Weather Hampers Solar Impulse Round-the-World Attempt

Solar Impulse Si2 in Japan Solar Impulse

More than three weeks after the Solar Impulse Si2 was forced to abort its Pacific Ocean crossing due to weather and make an unplanned landing in Nagoya, Japan, the airplane still has not moved. Hopes were high on Tuesday as the team saw a window of good weather and planned to launch. André Borschberg was all ready to go in the cockpit when a team member noticed a front moving into the path that had appeared promising minutes earlier.

In an interview on Solar Impulse TV, Borschberg said that right before he was about to take off from Japan the weather prognosis over the Pacific appeared too unstable for him to risk the trip. "Despite the fact that it's very hard, it's the right way to go," said a disappointed Borschberg about the decision to abort the takeoff.

"It's better to get out of the plane on the runway of Nagoya than in the air on the third day over the Pacific with a parachute overhead," said Solar Impulse's co-founder and pilot Bertrand Piccard. The flight from Nagoya to Hawaii is projected to last about five days.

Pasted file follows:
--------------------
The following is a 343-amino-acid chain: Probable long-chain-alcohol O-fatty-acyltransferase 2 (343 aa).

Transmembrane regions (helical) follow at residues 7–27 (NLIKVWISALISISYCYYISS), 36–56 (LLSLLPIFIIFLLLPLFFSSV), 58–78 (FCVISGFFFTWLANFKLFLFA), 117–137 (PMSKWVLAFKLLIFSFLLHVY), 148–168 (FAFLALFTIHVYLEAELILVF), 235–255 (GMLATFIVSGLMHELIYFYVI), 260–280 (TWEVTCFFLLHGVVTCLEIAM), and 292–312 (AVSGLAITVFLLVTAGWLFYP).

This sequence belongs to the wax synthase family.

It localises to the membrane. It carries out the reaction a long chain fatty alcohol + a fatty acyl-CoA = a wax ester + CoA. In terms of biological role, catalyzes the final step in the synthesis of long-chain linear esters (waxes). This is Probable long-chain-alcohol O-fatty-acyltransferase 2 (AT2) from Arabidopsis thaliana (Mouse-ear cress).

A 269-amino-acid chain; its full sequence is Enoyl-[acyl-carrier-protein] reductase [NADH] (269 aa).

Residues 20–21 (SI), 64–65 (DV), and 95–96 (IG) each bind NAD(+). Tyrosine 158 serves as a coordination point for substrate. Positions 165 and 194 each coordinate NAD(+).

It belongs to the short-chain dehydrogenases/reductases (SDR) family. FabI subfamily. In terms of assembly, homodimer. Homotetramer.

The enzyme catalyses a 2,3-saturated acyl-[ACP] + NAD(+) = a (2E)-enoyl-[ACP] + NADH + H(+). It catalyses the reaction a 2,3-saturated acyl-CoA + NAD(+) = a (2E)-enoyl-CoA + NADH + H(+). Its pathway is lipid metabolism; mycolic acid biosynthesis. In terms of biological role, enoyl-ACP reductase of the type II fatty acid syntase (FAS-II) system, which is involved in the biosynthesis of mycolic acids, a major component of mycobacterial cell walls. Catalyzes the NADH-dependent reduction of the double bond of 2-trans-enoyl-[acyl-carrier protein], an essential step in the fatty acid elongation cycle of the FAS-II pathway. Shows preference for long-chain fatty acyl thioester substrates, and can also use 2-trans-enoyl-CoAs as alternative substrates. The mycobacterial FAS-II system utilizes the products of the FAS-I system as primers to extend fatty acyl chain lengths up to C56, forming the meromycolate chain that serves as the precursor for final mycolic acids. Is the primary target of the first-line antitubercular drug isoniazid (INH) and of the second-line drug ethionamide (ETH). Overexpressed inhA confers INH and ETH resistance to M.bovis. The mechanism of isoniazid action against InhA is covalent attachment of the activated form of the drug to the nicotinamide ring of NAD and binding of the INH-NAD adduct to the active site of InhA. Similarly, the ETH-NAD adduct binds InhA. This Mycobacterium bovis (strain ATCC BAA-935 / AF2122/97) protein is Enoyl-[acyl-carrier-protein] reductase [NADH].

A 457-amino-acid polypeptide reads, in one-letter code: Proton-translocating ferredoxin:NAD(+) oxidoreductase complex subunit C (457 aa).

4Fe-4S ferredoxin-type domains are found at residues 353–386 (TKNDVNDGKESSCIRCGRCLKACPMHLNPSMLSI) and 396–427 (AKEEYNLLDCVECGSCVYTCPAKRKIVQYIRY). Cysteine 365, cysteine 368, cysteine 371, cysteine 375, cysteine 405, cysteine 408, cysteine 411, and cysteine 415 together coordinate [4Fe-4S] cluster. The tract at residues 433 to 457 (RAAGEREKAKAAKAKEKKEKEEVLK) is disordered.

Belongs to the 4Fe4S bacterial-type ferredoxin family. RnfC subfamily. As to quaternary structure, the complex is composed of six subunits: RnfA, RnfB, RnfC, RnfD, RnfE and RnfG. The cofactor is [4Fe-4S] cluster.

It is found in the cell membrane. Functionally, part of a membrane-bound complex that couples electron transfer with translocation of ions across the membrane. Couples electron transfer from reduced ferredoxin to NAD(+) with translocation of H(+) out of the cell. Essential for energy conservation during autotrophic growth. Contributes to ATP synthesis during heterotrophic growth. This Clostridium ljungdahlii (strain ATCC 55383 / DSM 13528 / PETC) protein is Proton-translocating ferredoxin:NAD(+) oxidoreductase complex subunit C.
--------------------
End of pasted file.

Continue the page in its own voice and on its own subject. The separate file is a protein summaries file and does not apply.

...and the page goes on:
The Si2 remains at the Nagoya Airport where the company's mobile hangar has been erected to protect the massive solar airplane. The team had projected the round-the-world flight to be complete by end of July or early August. But with the weather-related setbacks in the past two months, that target appears to be tough to reach.

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Pia Bergqvist joined FLYING in December 2010. A passionate aviator, Pia started flying in 1999 and quickly obtained her single- and multi-engine commercial, instrument and instructor ratings. After a decade of working in general aviation, Pia has accumulated almost 3,000 hours of flight time in nearly 40 different types of aircraft.

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